In 1951, the Department, in a publication entitled Machine Tools 
and Their Hazards, cited the following definition of machine tools 
provided by the National Machine Tool Builders' Association: ``Machine 
tools are power-driven complete metal-working machines, not portable by 
hand, having one or more tool- or work-holding devices, and used for 
progressively removing metal in the form of chips.'' Grinding, honing, 
and lapping machines are included in this classification, although the 
chips removed can be seen only under the microscope. Machine tools can 
range in size from small bench machines, such as a jeweler's lathe, to 
huge machines weighing 50 tons or more. The regulations do not provide 
a list of permitted machine tools, but the Department has for many 
years published the following list of common machine tools in its Child 
Labor Bulletin 101 (Youth Employment Provisions for Nonagricultural 
Occupations under the Fair Labor Standards Act): (1) Milling Function 
Machines: horizontal milling machines, vertical milling machines, 
universal milling machines, planer-type milling machines, gear hobbing 
machines, profilers, and routers; (2) Turning Function Machines: engine 
lathes, turret lathes, hollow spindle lathes, automatic lathes, and 
automatic screw machines; (3) Planing Function Machines: planers, 
shapers, slotters, broaches, keycasters, and hack saws; (4) Grinding 
Function Machines: grinders, abrasive wheels, abrasive belts, abrasive 
disks, abrasive points, polishing wheels, buffing wheels, stroppers, 
and lapping machines; and (5) Boring Function Machines: vertical boring 
mills, horizontal boring mills, jig borers, pedestal drills, radial 
drills, gang drills, upright drills, drill presses, centering machines,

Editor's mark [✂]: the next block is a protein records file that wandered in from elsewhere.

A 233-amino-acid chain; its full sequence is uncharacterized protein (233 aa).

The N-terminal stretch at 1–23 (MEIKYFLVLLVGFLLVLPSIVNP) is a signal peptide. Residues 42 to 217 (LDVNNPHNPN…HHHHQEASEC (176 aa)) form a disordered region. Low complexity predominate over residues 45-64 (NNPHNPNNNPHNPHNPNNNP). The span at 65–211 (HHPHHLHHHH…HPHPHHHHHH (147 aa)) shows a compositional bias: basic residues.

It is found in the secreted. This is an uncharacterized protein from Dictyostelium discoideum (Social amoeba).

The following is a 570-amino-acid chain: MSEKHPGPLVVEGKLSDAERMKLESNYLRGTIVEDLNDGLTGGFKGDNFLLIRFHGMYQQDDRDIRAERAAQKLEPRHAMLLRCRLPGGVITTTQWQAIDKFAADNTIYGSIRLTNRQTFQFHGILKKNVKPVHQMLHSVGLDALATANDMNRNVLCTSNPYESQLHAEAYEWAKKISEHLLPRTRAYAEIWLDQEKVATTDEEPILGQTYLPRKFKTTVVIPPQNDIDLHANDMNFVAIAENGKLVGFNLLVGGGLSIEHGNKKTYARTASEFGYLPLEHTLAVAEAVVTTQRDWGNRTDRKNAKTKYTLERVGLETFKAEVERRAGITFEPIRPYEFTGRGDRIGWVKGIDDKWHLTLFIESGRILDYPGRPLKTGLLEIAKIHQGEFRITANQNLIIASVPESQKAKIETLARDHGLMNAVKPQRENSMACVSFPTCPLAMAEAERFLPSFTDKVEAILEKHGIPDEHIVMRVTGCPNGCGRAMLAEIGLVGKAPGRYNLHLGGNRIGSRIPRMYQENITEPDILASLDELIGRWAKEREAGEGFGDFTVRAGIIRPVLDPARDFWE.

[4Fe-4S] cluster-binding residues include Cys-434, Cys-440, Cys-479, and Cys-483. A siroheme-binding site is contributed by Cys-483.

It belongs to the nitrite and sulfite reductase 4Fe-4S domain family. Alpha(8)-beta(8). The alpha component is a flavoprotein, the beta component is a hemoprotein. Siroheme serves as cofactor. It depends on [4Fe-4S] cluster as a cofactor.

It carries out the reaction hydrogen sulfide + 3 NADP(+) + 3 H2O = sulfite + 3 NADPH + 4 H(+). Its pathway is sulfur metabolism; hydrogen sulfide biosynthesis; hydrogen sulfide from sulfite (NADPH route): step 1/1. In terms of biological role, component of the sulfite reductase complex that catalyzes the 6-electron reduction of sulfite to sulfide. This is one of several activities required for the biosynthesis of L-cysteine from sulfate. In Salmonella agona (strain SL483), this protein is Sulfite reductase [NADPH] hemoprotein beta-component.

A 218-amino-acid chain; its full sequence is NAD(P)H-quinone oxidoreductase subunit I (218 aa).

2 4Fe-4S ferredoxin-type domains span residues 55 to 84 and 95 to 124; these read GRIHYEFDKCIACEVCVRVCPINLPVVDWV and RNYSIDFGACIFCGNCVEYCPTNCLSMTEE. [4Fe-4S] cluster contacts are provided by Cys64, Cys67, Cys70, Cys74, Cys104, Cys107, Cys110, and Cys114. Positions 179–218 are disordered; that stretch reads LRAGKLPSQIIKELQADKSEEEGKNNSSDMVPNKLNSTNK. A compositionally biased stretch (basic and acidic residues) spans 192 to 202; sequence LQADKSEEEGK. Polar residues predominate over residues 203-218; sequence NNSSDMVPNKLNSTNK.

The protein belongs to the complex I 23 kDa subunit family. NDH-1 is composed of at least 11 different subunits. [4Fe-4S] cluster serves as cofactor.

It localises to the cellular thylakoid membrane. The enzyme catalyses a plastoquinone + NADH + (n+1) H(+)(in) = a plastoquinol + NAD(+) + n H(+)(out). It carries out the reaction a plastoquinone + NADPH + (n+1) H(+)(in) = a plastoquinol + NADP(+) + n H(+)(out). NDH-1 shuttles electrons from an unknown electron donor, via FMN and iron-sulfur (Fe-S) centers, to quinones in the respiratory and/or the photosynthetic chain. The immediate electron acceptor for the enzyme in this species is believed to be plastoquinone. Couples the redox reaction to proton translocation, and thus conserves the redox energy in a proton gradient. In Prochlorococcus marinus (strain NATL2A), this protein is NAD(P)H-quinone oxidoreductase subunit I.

reamers, and honers.
    As a different example, unlike HOs 5 and 8, HO 14 (Occupations 
involved in the operations of circular saws, band saws, and guillotine 
shears), specifically names three types of machines and then prohibits 
their operation by workers under 18 years of age regardless of the 
materials being processed. Section 570.65(b)(4) defines a circular saw 
to

[[Page 19334]]

mean a machine equipped with a thin steel disc having a continuous 
serious of notches or teeth on the periphery, mounted on shafting, and 
used for sawing materials. Section 570.65(b)(5) defines a band saw to 
mean a machine equipped with an endless steel band having a continuous 
series of notches or teeth, running over wheels or pulleys, and used 
for sawing materials. Section 570.65(b)(6) defines a guillotine shear 
to mean a machine equipped with a moveable blade operated vertically 
and used to shear materials. Because these definitions use the all-
encompassing term ``materials,'' the application of HO 14 is not 
limited by the nature of the items being sawed or sheared. Therefore, a 
band saw used for sawing beef bones or meat and prohibited by HO 10 
(Occupations in the operation of power-driven meat-processing machines 
and occupations involving slaughtering, meat packing or processing, or 
rendering), a band saw used for sawing cake and prohibited by HO 11 
(Occupations involved in the operation of bakery machines), and a band 
saw used for sawing paper and prohibited by HO 12 (Occupations involved 
in the operation of paper-products machines, scrap paper balers, and 
paper box compactors) would all be concurrently prohibited by HO 14. 
The Department, in an NPRM being published in conjunction with and on 
the same day as this ANPRM, is proposing to expand the prohibitions of 
HO 14 to include the operation of power-driven chain saws, wood 
chippers, and reciprocating saws.
    In its Report, NIOSH makes several recommendations concerning HOs 
that involve power-driven machines. The Report recommends that the 
Department expand HO 5 to include similar power-driven machines used to 
operate on materials other than wood and expand HO 8 to include the 
several types of machine tools that are not currently prohibited. 
Alternatively, the Report recommends that the Department revise HOs 5, 
8, and 12 by merging them into a single or multiple HOs that address 
the function of the machine (i.e., cutting, shaping, forming, grinding, 
etc.) rather than the material being processed. The rationale for these 
recommendations is that metal, woodworking, and special material 
machinery are associated with substantial numbers of worker deaths and 
injuries. In addition, many of the hazards inherent in woodworking 
machines are found in machines that process other materials.
    The Department is seeking information about the appropriateness and 
feasibility of adopting the Report recommendations detailed above 
concerning the expansion of HO 5 and HO 8. Information concerning 
whether 16- and 17-year-olds can safely operate metal-working machine